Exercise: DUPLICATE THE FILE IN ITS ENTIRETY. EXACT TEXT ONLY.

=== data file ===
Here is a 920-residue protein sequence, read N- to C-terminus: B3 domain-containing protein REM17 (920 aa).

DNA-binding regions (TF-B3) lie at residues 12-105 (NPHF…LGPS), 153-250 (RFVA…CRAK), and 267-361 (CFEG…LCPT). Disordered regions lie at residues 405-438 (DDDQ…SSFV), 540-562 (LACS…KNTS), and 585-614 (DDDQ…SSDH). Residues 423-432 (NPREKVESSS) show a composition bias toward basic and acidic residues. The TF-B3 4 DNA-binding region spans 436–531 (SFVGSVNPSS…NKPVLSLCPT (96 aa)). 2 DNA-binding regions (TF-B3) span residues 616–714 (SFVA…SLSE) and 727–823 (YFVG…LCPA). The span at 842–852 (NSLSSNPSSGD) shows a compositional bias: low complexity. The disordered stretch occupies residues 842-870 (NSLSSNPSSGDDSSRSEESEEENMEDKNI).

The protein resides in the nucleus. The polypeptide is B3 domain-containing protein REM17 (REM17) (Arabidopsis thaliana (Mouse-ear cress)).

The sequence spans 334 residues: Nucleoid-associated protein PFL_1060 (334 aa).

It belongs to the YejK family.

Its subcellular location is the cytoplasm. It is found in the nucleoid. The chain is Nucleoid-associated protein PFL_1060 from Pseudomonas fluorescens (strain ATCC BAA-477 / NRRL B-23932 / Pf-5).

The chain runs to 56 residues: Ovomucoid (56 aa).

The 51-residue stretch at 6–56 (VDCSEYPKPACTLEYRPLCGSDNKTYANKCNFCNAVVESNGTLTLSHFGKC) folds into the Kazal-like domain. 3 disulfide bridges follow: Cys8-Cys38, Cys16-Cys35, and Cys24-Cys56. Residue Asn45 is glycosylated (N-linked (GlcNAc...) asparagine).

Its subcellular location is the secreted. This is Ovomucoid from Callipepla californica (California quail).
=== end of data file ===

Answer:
Here is a 920-residue protein sequence, read N- to C-terminus: B3 domain-containing protein REM17 (920 aa).

DNA-binding regions (TF-B3) lie at residues 12-105 (NPHF…LGPS), 153-250 (RFVA…CRAK), and 267-361 (CFEG…LCPT). Disordered regions lie at residues 405-438 (DDDQ…SSFV), 540-562 (LACS…KNTS), and 585-614 (DDDQ…SSDH). Residues 423-432 (NPREKVESSS) show a composition bias toward basic and acidic residues. The TF-B3 4 DNA-binding region spans 436–531 (SFVGSVNPSS…NKPVLSLCPT (96 aa)). 2 DNA-binding regions (TF-B3) span residues 616–714 (SFVA…SLSE) and 727–823 (YFVG…LCPA). The span at 842–852 (NSLSSNPSSGD) shows a compositional bias: low complexity. The disordered stretch occupies residues 842-870 (NSLSSNPSSGDDSSRSEESEEENMEDKNI).

The protein resides in the nucleus. The polypeptide is B3 domain-containing protein REM17 (REM17) (Arabidopsis thaliana (Mouse-ear cress)).

The sequence spans 334 residues: Nucleoid-associated protein PFL_1060 (334 aa).

It belongs to the YejK family.

Its subcellular location is the cytoplasm. It is found in the nucleoid. The chain is Nucleoid-associated protein PFL_1060 from Pseudomonas fluorescens (strain ATCC BAA-477 / NRRL B-23932 / Pf-5).

The chain runs to 56 residues: Ovomucoid (56 aa).

The 51-residue stretch at 6–56 (VDCSEYPKPACTLEYRPLCGSDNKTYANKCNFCNAVVESNGTLTLSHFGKC) folds into the Kazal-like domain. 3 disulfide bridges follow: Cys8-Cys38, Cys16-Cys35, and Cys24-Cys56. Residue Asn45 is glycosylated (N-linked (GlcNAc...) asparagine).

Its subcellular location is the secreted. This is Ovomucoid from Callipepla californica (California quail).